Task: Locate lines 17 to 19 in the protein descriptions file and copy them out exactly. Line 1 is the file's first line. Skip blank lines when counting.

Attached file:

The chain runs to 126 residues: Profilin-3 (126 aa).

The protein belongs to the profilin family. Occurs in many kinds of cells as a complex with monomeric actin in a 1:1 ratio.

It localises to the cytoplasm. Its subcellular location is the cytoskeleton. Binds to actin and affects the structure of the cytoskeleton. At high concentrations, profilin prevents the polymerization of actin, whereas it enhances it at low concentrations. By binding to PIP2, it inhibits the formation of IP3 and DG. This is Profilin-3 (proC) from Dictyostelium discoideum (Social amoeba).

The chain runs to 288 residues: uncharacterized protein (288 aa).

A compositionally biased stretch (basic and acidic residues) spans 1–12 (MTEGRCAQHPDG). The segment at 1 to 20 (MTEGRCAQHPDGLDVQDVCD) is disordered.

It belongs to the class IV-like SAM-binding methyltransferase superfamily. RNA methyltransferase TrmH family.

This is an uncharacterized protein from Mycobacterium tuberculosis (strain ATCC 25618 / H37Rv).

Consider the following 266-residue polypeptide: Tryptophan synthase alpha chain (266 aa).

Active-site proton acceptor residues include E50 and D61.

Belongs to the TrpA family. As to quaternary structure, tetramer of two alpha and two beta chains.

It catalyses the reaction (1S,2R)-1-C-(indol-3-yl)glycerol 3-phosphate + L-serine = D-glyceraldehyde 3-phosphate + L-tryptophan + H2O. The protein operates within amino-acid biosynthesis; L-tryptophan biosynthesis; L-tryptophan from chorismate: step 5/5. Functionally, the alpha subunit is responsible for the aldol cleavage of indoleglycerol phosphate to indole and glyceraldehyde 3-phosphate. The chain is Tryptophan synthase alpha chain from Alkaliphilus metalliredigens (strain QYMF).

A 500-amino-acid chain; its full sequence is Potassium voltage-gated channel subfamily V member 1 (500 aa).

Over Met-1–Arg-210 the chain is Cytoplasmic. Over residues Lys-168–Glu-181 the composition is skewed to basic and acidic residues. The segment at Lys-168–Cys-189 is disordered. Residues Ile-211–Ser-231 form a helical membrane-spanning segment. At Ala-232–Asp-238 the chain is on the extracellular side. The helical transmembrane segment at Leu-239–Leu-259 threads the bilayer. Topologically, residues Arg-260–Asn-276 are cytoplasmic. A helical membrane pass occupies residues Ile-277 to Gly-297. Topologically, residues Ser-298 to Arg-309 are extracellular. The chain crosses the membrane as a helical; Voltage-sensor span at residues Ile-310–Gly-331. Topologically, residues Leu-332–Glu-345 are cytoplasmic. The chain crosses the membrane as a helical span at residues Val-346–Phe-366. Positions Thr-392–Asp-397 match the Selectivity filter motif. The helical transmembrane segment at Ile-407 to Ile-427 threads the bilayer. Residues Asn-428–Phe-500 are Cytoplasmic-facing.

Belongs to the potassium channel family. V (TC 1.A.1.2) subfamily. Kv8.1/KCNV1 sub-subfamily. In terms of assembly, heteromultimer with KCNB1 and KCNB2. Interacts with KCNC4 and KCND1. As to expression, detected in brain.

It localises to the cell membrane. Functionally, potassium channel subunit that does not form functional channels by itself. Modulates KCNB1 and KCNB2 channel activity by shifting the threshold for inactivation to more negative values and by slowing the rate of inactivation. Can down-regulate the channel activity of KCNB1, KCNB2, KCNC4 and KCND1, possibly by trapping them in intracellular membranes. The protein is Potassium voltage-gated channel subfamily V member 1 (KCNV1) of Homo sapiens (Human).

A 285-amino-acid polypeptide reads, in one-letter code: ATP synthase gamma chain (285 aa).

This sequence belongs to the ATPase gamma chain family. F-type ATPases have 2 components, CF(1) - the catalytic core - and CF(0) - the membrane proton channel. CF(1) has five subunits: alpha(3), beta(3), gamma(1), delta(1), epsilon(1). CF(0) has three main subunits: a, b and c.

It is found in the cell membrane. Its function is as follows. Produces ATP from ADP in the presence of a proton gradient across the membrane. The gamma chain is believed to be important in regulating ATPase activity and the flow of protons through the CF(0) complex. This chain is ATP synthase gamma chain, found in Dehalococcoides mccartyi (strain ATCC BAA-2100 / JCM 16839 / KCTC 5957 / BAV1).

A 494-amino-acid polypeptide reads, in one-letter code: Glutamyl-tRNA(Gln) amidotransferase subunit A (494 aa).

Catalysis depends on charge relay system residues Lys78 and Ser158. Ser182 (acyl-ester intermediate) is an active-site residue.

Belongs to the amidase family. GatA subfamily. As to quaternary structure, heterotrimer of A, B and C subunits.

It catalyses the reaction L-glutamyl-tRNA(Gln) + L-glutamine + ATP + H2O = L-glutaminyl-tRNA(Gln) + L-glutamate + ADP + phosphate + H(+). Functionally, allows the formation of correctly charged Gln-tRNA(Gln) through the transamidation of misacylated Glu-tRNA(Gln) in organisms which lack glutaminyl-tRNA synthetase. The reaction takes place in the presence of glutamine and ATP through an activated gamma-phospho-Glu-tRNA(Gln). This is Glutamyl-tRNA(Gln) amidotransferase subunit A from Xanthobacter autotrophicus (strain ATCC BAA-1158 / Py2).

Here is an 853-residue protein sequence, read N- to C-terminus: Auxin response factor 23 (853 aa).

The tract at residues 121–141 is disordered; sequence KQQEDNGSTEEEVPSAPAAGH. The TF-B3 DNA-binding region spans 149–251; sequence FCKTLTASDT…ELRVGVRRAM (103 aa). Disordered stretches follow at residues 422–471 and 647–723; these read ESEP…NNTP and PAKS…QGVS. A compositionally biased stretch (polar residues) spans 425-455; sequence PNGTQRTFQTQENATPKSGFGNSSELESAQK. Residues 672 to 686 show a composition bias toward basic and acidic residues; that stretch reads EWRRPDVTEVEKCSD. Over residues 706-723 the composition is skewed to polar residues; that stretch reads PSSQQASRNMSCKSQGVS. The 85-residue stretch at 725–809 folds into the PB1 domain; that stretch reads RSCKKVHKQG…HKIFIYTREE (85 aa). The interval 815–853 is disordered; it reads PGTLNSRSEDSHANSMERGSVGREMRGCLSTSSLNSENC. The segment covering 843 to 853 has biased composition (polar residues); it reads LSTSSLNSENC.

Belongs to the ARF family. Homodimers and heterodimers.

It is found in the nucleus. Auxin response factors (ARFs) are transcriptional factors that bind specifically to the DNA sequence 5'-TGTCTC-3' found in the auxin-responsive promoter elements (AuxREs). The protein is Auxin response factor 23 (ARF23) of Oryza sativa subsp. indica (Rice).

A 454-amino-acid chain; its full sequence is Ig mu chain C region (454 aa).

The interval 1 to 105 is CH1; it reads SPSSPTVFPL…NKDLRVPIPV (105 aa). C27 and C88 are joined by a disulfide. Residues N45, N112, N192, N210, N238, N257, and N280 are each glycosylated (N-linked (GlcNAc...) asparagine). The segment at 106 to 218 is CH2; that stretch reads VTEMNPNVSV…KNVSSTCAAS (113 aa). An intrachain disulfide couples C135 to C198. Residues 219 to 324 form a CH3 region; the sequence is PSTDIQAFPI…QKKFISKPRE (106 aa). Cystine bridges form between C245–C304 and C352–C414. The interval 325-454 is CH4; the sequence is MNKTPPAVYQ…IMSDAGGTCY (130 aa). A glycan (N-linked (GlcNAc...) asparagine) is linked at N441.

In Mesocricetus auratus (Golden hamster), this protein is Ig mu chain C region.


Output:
This sequence belongs to the ATPase gamma chain family. F-type ATPases have 2 components, CF(1) - the catalytic core - and CF(0) - the membrane proton channel. CF(1) has five subunits: alpha(3), beta(3), gamma(1), delta(1), epsilon(1). CF(0) has three main subunits: a, b and c.

It is found in the cell membrane. Its function is as follows. Produces ATP from ADP in the presence of a proton gradient across the membrane. The gamma chain is believed to be important in regulating ATPase activity and the flow of protons through the CF(0) complex. This chain is ATP synthase gamma chain, found in Dehalococcoides mccartyi (strain ATCC BAA-2100 / JCM 16839 / KCTC 5957 / BAV1).

A 494-amino-acid polypeptide reads, in one-letter code: Glutamyl-tRNA(Gln) amidotransferase subunit A (494 aa).